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Regulators of G protein signaling 12 (Rgs12) promotes osteoclastogenesis in bone remodeling and pathologic bone loss

X. Yuan, Jay Cao, T. Liu, Y-P. Li, F. Scannapieci, X. He, M. J. Oursler, X. Zhang, J. Vacher, C. Li, D. Olson, S. Yang
Cell death and differentiation 2015 pp. -
G-proteins, T-lymphocytes, bone density, bone resorption, calcium, cell differentiation, homeostasis, knockout mutants, lipopolysaccharides, mice, osteoblasts, osteoclasts, osteoporosis, ovariectomy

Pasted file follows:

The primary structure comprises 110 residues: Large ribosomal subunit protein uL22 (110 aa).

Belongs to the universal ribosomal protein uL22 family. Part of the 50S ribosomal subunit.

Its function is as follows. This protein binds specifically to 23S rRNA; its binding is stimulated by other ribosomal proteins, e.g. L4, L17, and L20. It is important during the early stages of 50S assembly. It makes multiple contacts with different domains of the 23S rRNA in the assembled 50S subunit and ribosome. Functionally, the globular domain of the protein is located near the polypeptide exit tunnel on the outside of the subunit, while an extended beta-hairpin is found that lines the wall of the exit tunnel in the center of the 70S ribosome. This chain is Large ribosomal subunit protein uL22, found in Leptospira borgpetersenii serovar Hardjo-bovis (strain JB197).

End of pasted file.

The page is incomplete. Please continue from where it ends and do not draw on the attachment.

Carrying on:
Regulators of G protein signaling (Rgs) have pivotal roles in controlling various cellular processes, such as cell differentiation. How Rgs proteins regulate osteoclast (OC) differentiation, function and bone homeostasis is poorly understood. It was previously demonstrated that Rgs12, the largest protein in the Rgs family, is predominantly expressed in OCs and regulates OC differentiation in vitro. To further understand the role and mechanism of Rgs12 in OC differentiation and bone diseases in vivo, we created OC-targeted Rgs12 knockout mice by using inducible Mx1-Cre and CD11b-Cre. Deletion of Rgs12 in hematopoietic cells or specifically in OC precursors resulted in increased bone mass with decreased OC numbers. Loss of Rgs12 impaired OC differentiation and function with impaired Ca2+ oscillations and reduced nuclear factor of activated T cells (NFAT) 2 expression. The introduction of wild-type osteoblasts did not rescue the defective osteoclastogenesis. Ectopic expression of NFAT2 rescued defective OC differentiation in CD11b;Rgs12fl/fl cells and promoted normal OC differentiation. Moreover, deletion of Rgs12 significantly inhibited pathological osteoclastogenesis and bone destruction in Rgs12-deficient mice that were subjected to ovariectomy and lipodysaccharide for bone loss. Thus our findings demonstrate that Rgs12 is an important regulator in OC differentiation and function and identify Rgs12 as a potential therapeutic target for osteoporosis and inflammation-induced bone loss.